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Only eight EU countries to phase out coal by 2030

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Christian Fernsby |
coal
European economies   More and more member states are making the political commitment

The EU said that eight of its 28 member countries aim to phase out coal-powered electricity by 2030.

The European Commission, the EU's executive arm, said it received the pledges as contributions to the bloc's efforts to deliver on the landmark 2015 deal.

"More and more member states are making the political commitment to phase out coal in the next decade," EU climate and energy commissioner Miguel Arias Canete said.

Canete said that among the European Union countries introducing or confirming such timelines, France intends to phase out coal by 2022—before Italy and Ireland by 2025.

Denmark, Spain, the Netherlands, Portugal and Finland aim to do so by 2030, the Spanish commissioner told a press conference in Brussels.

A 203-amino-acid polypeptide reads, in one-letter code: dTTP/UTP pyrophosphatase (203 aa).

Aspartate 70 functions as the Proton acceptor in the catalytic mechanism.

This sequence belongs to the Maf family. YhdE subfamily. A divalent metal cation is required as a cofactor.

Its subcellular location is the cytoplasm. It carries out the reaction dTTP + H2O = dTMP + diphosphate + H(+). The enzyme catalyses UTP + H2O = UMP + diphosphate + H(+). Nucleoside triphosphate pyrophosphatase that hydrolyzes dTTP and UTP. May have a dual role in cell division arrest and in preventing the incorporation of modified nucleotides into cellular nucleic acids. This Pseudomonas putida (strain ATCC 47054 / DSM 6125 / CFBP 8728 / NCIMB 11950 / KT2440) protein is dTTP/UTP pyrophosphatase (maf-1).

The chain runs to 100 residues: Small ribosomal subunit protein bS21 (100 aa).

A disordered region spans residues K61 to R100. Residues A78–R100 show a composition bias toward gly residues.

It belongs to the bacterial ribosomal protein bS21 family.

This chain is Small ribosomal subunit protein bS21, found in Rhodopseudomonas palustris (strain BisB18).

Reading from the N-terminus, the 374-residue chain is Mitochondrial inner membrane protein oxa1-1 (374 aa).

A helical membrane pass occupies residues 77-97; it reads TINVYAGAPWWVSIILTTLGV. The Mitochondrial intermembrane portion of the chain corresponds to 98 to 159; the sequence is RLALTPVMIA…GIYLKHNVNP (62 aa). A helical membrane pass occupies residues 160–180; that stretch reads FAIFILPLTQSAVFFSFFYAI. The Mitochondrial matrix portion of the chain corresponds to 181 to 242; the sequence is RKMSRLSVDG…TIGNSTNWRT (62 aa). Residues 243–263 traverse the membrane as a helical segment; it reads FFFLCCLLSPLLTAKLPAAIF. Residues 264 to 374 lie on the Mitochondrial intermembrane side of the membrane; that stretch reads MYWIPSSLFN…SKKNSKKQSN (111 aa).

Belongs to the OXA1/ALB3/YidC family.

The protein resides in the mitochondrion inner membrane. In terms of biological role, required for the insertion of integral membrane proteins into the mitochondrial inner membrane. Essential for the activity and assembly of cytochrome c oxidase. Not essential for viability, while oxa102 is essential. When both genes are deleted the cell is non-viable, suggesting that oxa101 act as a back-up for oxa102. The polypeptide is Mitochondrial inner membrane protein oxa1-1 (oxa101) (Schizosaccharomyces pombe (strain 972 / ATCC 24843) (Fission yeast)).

Standing by Canete, commission vice president Maros Sefcovic called the pledges "quite a significant signal coming from quite an important number of member states."

The commission added that Germany, the EU's most powerful economy and biggest polluter, has also indicated it will set "an end date" for coal-based electricity.

An EU official told AFP the remaining 20 countries, including heavily coal-dependent Poland, had not submitted timelines for weaning themselves off the fossil fuel.

Berlin-based Climate Analytics said the impact of the pledges was limited as the eight countries account for less than 20 percent of the EU's total installed coal capacity.

Under current pledges, "40 percent of current capacity will still be online in 2030," the research institute's Paola Yanguas Parra told AFP.

"This is highly inconsistent with the Paris Agreement, which requires a full phase out in the EU by 2030," Yanguas Parra said in an email.


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